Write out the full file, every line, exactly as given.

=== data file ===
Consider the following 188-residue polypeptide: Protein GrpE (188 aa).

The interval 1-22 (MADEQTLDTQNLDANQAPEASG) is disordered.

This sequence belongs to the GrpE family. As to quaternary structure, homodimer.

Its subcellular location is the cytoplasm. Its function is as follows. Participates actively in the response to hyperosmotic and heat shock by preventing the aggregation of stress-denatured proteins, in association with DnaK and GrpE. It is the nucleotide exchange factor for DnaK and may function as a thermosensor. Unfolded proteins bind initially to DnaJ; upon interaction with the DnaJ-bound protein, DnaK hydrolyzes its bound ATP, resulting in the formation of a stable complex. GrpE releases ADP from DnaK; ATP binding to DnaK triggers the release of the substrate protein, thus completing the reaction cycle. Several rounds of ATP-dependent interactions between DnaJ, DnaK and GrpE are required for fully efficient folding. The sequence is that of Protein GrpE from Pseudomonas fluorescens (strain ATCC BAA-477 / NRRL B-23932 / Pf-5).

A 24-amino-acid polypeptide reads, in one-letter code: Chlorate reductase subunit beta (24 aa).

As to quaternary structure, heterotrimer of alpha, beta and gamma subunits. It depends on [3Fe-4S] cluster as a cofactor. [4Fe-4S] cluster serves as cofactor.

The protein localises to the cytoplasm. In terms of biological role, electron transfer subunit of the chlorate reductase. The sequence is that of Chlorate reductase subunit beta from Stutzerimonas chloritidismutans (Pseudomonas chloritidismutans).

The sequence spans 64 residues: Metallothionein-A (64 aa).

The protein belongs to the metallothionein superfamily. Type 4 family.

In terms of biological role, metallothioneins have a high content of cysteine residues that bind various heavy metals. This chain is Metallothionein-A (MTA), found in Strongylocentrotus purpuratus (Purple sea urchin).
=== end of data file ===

Consider the following 188-residue polypeptide: Protein GrpE (188 aa).

The interval 1-22 (MADEQTLDTQNLDANQAPEASG) is disordered.

This sequence belongs to the GrpE family. As to quaternary structure, homodimer.

Its subcellular location is the cytoplasm. Its function is as follows. Participates actively in the response to hyperosmotic and heat shock by preventing the aggregation of stress-denatured proteins, in association with DnaK and GrpE. It is the nucleotide exchange factor for DnaK and may function as a thermosensor. Unfolded proteins bind initially to DnaJ; upon interaction with the DnaJ-bound protein, DnaK hydrolyzes its bound ATP, resulting in the formation of a stable complex. GrpE releases ADP from DnaK; ATP binding to DnaK triggers the release of the substrate protein, thus completing the reaction cycle. Several rounds of ATP-dependent interactions between DnaJ, DnaK and GrpE are required for fully efficient folding. The sequence is that of Protein GrpE from Pseudomonas fluorescens (strain ATCC BAA-477 / NRRL B-23932 / Pf-5).

A 24-amino-acid polypeptide reads, in one-letter code: Chlorate reductase subunit beta (24 aa).

As to quaternary structure, heterotrimer of alpha, beta and gamma subunits. It depends on [3Fe-4S] cluster as a cofactor. [4Fe-4S] cluster serves as cofactor.

The protein localises to the cytoplasm. In terms of biological role, electron transfer subunit of the chlorate reductase. The sequence is that of Chlorate reductase subunit beta from Stutzerimonas chloritidismutans (Pseudomonas chloritidismutans).

The sequence spans 64 residues: Metallothionein-A (64 aa).

The protein belongs to the metallothionein superfamily. Type 4 family.

In terms of biological role, metallothioneins have a high content of cysteine residues that bind various heavy metals. This chain is Metallothionein-A (MTA), found in Strongylocentrotus purpuratus (Purple sea urchin).